Danny Onorato, Milzman’s defense attorney, however, stated that a sentence of a year and a day, the minimum sentence as dictated by the plea agreement, was “unquestionably” appropriate.

“This is a kid who’s made some bad choices,” Onorato said.

He also said that Milzman’s act was a cry for help and a suicide attempt, and should not have even been prosecuted.

“Guess what, Mr. Milzman,” Onorato said, addressing his client in his presentation of the defense. “You should have ingested some of the ricin, because then you wouldn’t have been prosecuted for this case.”

In Monday’s sentencing, the prosecution and defense presented arguments and evidence that have been presented to various judges many times since Milzman’s arrest in March.

The prosecution discussed how Milzman performed internet searches on how to make ricin, bought the necessary materials at a plant store in Maryland and discarded evidence in an off-campus dumpster.

“This was deliberate and thought-out and well-planned,” Miller said. “At no point did he decide to opt out.”

Miller brought into question the defense’s claim that Milzman intended to commit suicide with the ricin. Milzman wore protective gear while making the ricin and took great lengths to distance himself from the toxin during its production.

“There are number of pieces of evidence that do not support the defense’s suicide claim,” Miller said.

Additionally, Miller said, during his conversation with the RA who initially reported him, Thomas Lloyd (COL ’15), Milzman denied that he was planning to kill himself and refused the RA’s implorations that Milzman leave the ricin with him.

“The government questions whether this can be accurately described as a call for help,” Miller said.

Miller read out to the court a selection of threatening Facebook messages that Milzman had sent to another undergraduate student, including one that said that the student would be more important to the world if he were “chemically disincorporated” and his body “parts were sold” for money.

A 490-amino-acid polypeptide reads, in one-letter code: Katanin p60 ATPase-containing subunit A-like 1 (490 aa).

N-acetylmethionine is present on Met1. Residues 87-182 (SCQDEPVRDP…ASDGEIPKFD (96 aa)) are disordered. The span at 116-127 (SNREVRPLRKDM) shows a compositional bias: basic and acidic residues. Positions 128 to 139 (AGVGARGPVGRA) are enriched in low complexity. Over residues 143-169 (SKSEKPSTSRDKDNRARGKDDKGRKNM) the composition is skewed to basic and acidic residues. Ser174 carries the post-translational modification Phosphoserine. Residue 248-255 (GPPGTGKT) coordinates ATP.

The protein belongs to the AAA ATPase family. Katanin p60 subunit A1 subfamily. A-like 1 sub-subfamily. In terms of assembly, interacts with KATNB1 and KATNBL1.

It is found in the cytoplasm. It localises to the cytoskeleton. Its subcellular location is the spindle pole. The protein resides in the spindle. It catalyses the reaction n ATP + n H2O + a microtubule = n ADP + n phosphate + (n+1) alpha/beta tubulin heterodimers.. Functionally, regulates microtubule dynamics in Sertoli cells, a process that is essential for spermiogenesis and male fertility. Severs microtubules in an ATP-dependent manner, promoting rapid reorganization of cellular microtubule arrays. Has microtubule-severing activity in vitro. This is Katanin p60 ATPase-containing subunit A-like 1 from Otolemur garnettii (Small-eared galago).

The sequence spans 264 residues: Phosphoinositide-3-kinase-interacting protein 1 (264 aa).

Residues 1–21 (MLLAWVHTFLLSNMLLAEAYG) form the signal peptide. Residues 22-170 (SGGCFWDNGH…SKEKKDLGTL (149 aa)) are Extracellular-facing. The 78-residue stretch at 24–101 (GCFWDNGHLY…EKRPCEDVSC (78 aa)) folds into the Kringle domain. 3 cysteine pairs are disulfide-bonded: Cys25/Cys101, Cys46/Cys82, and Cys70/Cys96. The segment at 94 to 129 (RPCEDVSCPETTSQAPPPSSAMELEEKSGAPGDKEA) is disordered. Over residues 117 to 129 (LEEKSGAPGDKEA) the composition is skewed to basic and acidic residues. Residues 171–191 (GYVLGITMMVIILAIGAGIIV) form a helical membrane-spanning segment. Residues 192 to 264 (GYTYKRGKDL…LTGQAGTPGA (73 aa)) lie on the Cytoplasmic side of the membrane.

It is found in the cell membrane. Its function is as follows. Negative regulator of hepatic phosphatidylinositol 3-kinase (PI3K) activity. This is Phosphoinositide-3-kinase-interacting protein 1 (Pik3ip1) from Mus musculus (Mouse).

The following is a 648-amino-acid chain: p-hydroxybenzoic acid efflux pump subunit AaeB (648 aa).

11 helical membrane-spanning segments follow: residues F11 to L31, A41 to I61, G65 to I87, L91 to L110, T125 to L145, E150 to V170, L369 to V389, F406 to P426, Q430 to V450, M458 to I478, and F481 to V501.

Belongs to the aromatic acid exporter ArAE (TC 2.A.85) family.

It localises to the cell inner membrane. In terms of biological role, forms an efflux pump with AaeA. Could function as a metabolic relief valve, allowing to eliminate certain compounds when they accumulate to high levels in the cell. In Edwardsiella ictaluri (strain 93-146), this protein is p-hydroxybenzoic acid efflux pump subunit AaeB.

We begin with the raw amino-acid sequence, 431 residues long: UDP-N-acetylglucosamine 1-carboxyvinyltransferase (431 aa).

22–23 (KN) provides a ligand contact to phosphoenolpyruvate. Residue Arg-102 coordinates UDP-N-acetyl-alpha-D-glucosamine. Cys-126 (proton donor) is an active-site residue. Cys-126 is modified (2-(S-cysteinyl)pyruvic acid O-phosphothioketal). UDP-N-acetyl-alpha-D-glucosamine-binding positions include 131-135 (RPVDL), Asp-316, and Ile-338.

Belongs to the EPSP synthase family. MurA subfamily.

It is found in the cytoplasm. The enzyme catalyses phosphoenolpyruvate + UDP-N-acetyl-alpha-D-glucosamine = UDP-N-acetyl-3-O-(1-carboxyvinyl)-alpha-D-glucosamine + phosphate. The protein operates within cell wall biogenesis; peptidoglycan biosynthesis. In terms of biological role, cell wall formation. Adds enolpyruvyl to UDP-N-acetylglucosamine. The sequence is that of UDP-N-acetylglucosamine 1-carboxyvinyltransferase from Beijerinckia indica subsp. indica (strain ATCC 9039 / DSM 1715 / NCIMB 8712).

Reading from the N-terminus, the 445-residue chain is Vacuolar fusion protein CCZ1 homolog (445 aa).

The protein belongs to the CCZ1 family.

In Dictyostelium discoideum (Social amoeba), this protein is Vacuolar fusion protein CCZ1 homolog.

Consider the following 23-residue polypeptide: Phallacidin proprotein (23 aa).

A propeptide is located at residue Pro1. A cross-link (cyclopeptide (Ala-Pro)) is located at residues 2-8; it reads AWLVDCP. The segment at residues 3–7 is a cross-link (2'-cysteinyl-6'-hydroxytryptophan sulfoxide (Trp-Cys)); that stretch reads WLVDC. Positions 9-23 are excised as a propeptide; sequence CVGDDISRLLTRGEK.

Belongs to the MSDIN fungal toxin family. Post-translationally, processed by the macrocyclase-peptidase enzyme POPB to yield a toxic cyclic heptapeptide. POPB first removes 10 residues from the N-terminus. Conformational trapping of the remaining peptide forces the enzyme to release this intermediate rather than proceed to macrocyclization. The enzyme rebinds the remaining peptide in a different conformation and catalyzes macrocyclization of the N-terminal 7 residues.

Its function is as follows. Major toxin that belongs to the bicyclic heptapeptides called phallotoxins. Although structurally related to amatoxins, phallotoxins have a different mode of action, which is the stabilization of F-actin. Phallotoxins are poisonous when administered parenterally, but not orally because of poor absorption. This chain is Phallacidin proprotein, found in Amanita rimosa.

Onorato dismissed the Facebook messages as meaningless and nothing more than college kids acting stupidly on Facebook.

Because the only evidence of Milzman’s claim that he only intended to use the ricin on himself is his own statement, Miller said that the intent was ambiguous.

“It’s not clear what the defendant intended to do,” Miller said.

Onorato said that Milzman chose ricin as a means for suicide to protect the feelings of his parents, as ricin is difficult to trace post-mortum.

“Only a kid with his level of genius could figure something like that out,” he said.

He stressed that Milzman has learned his lesson through his time in jail and that any longer of a sentence would be excessive.

“It’s cruel and unusual punishment for a 19-year-old kid,” Onorato said.

The defense has 14 days to file an appeal if they choose to do so.

Hoya Staff Writr Kshithij Shrinath contributed reporting.

One Comment

  1. We live in a country where a rich white kid that has manufactured a deadly poison can get a lesser sentence than a poor black kid with trace amounts of crack cocaine. Despicable